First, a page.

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Murder convict shares her mental health journey

After being consigned to Kodiaga Maximum Prison for 10 years for allegedly killing her son, Helen Kanyerere has now finally admitted it, but forlornly narrates it was due to her mental health status back then.

“I murdered my child unknowingly and that’s why I was jailed,” Kanyerere who is a Ugandan made the grim confession.

“I was brought to Kenya when I was a teenager by my mother’s sister to help her take care of her young child. After reaching 18 years of age, I left my aunt and got employed at a local matchstick-making company,” she revealed.

Kanyerere further said that she got married while working at the matchstick-making company and she was by then in a stable mental health condition.

“We were blessed with two beautiful children and on my third pregnancy, I started experiencing some problems. After I successfully delivered the baby, the doctors informed me that I had developed a mental illness,” Kanyerere reminisced about when her personal woes began.

With a tinge of pain in her voice, she continued, “I used to wake up in the wee hours at around 2 am, start walking aimlessly and then remove all my clothes. I would fearlessly eat my own faeces, and scavenge for food among the garbage littering the streets because of my mental health.”

Her mother, Kanyerere informs, took her to the hospital to obtain the requisite mental healthcare to save her life from further destruction. She was treated, healed and discharged to go home.
Unfortunately, she points out that she was withdrawn from her medication because it was believed that she was now in a sound state of mind, the mental illness bounced back and she had to be taken back to the hospital a second time.

For a second time, she healed and was discharged after treatment from the hospital. She absconded from her drugs and the illness persisted as the challenging long treks to the health facility continued.

“When my third born was three years old, I was arrested and placed in the prison cells without knowing anything because I had unconsciously lost my mind,” she narrated during an exclusive interview with KNA at the Kodiaga Prison grounds.

After six months of gaining consciousness, she explained that she got courage and approached one of the female prison wardens to inquire when the ‘seminar they have been attending at that place will come to an end as she can see that they are always in uniform.’

“Helen, you are not attending a seminar but you are in prison having been jailed for killing your child,” she recalls having been informed by a female warden.

She recalls that she fainted and became gloomy after realising that she is in incarceration for performing the heinous act of murdering her child. Kanyerere said that she was mentally depressed and stressed again and the Women’s Prison administration helped her get more medical attention at the Kakamega Hospital.

The doctors and the wardens, she said, have continued to encourage her not to relent on taking her drugs for she might end up committing another criminal offence. She admits that she has not defaulted to taking her drugs again.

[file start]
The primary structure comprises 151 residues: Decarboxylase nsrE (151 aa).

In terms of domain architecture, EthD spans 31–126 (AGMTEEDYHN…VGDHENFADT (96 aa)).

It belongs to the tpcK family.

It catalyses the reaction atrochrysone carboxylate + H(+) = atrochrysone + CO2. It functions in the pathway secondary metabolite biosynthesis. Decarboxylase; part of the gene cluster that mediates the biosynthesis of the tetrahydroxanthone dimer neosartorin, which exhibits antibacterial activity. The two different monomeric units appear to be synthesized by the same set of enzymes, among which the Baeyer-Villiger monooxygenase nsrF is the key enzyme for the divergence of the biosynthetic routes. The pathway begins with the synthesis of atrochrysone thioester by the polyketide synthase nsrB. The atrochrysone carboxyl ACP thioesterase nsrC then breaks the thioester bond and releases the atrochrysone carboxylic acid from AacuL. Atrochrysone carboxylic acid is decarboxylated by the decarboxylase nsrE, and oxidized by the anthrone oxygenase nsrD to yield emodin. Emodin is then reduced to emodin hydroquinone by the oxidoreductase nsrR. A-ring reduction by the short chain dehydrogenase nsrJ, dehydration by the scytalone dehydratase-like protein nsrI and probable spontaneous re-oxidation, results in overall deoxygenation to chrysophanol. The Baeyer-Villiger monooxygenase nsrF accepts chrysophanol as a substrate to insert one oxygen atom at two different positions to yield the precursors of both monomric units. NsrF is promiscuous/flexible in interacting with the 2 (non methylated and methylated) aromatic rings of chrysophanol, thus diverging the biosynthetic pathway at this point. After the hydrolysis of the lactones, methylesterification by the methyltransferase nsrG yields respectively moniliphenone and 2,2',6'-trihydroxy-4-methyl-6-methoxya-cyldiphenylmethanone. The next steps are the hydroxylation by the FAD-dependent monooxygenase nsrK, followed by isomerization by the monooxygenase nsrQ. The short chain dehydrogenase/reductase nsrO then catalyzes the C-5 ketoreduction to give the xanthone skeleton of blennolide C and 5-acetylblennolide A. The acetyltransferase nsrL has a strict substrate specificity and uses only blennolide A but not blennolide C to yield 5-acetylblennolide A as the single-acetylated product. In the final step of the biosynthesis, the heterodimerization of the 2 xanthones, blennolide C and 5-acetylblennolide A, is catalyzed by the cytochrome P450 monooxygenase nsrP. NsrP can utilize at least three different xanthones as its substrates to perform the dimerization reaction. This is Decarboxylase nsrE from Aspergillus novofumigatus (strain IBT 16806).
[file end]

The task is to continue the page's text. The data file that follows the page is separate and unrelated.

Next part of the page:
Despite the insurmountable odds she has gone through, Kanyerere is looking forward to her release from the correctional facility in November this year as she appealed to the Judiciary to consider lesser sentences when handling mental health-related cases.

The air of uncertainty continues to grip her, as she is worried about where she will stay after her husband rejected her.

“I called my husband some months ago and he told me he doesn’t need me or want to see me again, and directed me to go to my birthplace,” she remorsefully said.

It is another double tragedy, she said, as her mother remarried and has five children after her father passed on. Kanyerere said that her mother is concerned that if she joins her, she might contribute to her marriage collapsing.

Of great concern to her, is how she will manage to buy expensive medical drugs like sertraline

after being set free. She calls upon society to understand and embrace those who are having mental health issues as anyone can be affected.

“People should talk politely to mental health victims for some time if they feel like badly harming or killing an individual when approached with aggression,” she advised,
Kanyerere appealed to the government to freely offer mental health-related drugs to patients just like they are doing with Tuberculosis cases. She further called on the government and any well-wishers to come to her aid and offer her a job after her release.

“I can work in a government hospital by doing cleaning or cooking services to cushion myself after my life in prison,’’ she said, adding that, ‘I don’t know how I am going to survive out there because I have lost my husband, my children and mother,” she submitted.

Western Regional Prison Commander David Koech, reassured that they are working tirelessly with other stakeholders to address the mental health issues among the inmates and any possible arising cases from the wardens.

Loice Amondi, the Kisumu mental health champion, runners-up Global Health Campaign, and Peer Educator based at the Jaramogi Oginga Odinga Referal and Teaching Hospital (JOORTH), has encouraged the victims to share their experiences and motivate others.

By Rolex Omondi


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